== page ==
I have been puzzling about this topic quite a bit — while the idea first came to me gradually, then in spurts, in the end what puzzled me most was how to frame it.
There are probably innumerable approaches I could take — for example, how people sometimes talk about “reading a room”, “reading a facial expression” or “reading body language” as if that were coded in a written language (which in my humble opinion it isn’t, perhaps unless you consider there to be some kind of lexicon of facial expressions or something like that).
My approach is completely different. Over the years, I have come in contact with many people who probably consider themselves to be quite literate. Some consider themselves to be more literate than others (perhaps even corresponding to that often joked about statistic that some vast majority of people consider their own intelligence to be higher than average). I do not doubt for one second that there are many people who are far more literate than I am, especially when considering their specializations in specific fields of knowledge, but even in areas I consider to be my own specialization (such as “natural language as information technology” — for a brief introduction, see e.g. “Propaganda Information Technology vs. Indigena Information Technology — the Basic Idea” [ https://indigenous.news.blog/2022/05/07/propaganda-information-technology-vs-indigena-information-technology-the-basic-idea ] and of course well over a decade of writings at “FREELY BE :: Free Media Associations” [ remediary.com ] ), I will always very strongly be (merely) “standing on the shoulders of giants” such as Noam Chomsky, Ludwig Wittgenstein and countless others.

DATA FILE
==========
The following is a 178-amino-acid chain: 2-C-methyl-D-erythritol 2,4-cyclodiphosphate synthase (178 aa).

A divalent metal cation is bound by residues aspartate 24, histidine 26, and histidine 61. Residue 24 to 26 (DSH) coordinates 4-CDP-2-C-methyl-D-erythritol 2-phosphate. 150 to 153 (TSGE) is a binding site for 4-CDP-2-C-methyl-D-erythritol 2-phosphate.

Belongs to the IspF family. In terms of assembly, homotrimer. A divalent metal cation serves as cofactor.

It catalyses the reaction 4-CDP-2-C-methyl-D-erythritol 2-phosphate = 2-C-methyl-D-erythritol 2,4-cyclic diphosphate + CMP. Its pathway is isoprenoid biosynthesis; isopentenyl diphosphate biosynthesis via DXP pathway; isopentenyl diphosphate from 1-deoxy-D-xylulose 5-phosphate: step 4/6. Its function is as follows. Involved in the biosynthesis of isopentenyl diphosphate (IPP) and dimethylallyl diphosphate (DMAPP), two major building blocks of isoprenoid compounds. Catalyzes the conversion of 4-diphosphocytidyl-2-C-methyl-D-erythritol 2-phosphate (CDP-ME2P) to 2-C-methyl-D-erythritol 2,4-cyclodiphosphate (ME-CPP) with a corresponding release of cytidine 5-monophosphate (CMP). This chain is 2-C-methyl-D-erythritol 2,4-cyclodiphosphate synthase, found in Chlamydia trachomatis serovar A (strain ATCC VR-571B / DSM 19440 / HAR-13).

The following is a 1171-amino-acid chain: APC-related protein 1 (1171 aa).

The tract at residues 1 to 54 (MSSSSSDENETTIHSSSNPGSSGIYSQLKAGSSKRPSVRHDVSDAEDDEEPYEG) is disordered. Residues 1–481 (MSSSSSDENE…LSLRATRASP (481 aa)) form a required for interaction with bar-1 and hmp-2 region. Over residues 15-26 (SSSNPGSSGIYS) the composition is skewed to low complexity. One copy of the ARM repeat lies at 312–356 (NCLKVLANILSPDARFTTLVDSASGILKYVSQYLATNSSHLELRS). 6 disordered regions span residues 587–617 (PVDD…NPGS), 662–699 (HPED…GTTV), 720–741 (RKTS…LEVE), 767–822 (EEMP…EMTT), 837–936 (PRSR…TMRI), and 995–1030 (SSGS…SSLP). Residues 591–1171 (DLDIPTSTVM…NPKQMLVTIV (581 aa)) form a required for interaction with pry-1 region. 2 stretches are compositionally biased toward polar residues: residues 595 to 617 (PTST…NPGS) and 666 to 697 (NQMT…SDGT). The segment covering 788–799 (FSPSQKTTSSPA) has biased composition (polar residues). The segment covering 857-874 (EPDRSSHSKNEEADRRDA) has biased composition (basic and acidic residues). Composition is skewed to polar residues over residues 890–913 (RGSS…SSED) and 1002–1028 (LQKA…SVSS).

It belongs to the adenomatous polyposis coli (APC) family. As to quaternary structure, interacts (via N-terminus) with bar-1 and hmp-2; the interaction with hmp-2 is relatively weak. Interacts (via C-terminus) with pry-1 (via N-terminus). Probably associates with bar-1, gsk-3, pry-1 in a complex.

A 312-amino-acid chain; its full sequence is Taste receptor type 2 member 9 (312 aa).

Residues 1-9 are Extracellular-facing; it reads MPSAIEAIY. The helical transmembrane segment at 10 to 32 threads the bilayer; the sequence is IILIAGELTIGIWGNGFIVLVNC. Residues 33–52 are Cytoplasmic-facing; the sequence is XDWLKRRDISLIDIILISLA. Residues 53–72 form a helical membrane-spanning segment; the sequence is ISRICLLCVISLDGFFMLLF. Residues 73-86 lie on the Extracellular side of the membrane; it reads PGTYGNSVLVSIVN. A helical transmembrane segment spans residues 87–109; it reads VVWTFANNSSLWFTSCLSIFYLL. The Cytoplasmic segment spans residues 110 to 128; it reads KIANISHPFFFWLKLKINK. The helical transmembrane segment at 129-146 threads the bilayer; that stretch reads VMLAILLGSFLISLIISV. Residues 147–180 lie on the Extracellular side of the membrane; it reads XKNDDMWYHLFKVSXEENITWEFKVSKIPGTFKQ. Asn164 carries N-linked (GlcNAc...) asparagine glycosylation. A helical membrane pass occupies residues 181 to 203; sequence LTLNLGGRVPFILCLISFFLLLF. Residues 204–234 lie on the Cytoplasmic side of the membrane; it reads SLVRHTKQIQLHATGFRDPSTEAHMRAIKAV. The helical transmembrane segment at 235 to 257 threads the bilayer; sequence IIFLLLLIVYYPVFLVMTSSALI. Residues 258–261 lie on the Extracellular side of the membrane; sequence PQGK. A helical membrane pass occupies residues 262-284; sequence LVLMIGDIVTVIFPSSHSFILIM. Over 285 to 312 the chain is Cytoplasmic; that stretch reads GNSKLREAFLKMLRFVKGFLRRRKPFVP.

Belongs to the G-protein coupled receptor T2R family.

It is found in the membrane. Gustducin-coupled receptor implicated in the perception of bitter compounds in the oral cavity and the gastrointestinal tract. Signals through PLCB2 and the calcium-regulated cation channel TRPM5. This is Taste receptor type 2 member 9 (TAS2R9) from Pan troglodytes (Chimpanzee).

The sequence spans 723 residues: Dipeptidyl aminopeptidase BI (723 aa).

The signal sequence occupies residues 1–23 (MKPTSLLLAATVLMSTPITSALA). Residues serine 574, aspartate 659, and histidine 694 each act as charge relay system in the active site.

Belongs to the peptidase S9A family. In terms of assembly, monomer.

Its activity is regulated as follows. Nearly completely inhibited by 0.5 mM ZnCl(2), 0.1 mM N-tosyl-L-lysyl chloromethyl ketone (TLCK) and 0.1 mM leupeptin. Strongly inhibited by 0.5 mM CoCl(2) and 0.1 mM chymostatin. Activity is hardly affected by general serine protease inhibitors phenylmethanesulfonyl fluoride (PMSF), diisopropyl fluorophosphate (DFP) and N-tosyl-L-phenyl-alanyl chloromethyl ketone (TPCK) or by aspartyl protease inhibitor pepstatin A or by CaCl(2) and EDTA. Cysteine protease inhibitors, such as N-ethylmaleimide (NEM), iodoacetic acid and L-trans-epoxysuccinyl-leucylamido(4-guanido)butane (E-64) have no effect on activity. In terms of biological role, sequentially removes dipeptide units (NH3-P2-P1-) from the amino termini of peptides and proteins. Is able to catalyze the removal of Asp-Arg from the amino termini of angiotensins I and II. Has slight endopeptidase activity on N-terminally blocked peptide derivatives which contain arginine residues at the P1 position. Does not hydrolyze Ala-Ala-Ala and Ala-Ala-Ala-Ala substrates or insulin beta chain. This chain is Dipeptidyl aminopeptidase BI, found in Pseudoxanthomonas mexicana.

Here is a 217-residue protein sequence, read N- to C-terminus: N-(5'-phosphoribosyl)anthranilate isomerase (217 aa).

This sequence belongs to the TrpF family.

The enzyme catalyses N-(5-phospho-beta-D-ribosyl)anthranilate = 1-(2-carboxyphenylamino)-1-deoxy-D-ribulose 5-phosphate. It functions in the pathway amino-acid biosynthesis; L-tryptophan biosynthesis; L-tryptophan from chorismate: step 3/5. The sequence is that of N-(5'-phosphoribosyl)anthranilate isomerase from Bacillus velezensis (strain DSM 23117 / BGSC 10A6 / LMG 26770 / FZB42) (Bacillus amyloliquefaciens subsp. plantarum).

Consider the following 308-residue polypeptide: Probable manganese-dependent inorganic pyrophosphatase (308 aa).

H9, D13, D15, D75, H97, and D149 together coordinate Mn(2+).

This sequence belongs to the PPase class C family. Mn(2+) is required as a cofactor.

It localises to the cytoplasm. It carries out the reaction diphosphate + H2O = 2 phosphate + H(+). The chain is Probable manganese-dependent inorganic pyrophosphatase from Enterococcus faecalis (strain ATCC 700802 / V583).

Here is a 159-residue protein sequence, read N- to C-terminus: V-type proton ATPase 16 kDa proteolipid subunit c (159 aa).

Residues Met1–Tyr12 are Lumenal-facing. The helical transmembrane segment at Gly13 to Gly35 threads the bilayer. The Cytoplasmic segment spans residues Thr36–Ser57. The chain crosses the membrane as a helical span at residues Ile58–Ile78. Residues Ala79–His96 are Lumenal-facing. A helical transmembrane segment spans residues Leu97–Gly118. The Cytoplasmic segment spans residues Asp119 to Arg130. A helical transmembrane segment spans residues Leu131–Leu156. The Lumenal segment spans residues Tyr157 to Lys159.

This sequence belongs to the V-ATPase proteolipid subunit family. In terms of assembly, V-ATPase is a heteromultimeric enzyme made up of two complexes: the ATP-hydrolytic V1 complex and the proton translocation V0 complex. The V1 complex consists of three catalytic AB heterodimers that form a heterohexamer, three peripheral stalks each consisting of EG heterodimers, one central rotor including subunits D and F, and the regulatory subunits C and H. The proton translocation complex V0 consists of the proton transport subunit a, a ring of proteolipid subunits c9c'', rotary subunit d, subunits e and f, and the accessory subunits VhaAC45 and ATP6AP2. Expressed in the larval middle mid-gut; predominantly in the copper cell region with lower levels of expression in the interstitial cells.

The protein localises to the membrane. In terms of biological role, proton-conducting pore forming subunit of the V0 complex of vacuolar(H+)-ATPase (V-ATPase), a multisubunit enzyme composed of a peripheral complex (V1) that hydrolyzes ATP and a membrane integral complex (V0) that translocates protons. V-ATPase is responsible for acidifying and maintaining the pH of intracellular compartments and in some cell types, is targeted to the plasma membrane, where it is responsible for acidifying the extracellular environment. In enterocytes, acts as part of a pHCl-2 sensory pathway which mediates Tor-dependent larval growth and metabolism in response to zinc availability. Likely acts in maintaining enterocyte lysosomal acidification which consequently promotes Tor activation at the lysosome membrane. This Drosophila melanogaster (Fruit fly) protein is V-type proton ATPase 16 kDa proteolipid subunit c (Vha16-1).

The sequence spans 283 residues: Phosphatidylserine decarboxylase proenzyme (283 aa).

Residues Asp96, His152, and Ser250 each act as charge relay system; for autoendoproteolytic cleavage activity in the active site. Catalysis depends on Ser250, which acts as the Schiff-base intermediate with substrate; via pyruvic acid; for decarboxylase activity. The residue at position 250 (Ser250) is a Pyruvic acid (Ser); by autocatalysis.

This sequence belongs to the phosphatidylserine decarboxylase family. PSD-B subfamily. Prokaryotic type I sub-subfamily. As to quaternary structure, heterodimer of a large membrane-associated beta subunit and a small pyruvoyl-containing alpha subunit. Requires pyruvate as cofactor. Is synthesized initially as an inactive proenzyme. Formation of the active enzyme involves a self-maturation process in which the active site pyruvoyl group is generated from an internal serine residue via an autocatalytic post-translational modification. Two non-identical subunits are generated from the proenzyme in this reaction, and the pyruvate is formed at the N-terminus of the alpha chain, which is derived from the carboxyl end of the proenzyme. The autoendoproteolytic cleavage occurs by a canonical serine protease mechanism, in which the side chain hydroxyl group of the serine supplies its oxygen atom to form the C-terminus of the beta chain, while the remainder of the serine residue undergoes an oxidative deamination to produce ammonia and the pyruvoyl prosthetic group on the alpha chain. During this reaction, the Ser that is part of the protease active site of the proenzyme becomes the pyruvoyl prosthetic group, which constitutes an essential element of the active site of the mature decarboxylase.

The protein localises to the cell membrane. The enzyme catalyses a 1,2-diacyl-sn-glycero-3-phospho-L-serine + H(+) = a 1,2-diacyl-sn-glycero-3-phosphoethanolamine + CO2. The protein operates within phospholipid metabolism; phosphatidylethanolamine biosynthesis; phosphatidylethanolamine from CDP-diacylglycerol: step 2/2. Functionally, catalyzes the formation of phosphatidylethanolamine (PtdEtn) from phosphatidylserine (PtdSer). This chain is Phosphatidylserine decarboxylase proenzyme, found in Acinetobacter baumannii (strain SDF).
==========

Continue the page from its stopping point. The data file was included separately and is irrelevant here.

This week I had two interactions with a particular kind of self-confidence: smugness. Yesterday I wrote about a blog post I interpret as smug over at Wants:
The original post, which I initially referred to over at “Teaser News“, I feel does not deserve any positive recognition at all. It can only be referred to as extremely manipulative, and can only be seen as excellent it its unabashed smug attitude.
But my other experience this week is the one I find more significant, mainly because it was such a prototypical instance of a downright commonplace smug attitude. And it also a fine example of illiteracy (which is also present in the first case, but not in such a distinct and directly obvious way). The second instance of smug attitude was a consumer of products sold by Apple (computers), who feels he is thereby protected from any issues related to their privacy (e.g. PII, “personally identifiable information”). I cannot say whether his own smug sense of security is actually warranted or not, but I do feel that it’s rather naive to trust (in a sort of “blind faith” manner) that it is.
Besides, it is a clear example of rather limited literacy skills. The technology you hold in your hand, if it enables you to connect to the Internet, also enables you to share information about yourself with other persons and other participants (such as companies, organizations and other institutions). The technology you use to get online and connect this way does not protect you from putting your foot in your mouth (cf. also “Responsibility for Online Behavior“). You do not have to take a selfie for others to gather data about you as you interact online. Others are very capable of drawing conclusions from actions you feel are simply between you and your “own” phone (or whatever). Cracked or not, many so-called “users” may very well be far more visible than they think they are.
Perhaps the most extreme case of naiveté are people who share “their” gmail accounts as if this data were actually at all adequate for someone to contact them directly. Literacy does indeed have something to do with understanding the terms and conditions users actually agree to when they “sign up” for some service brought to you by some company (or whatever).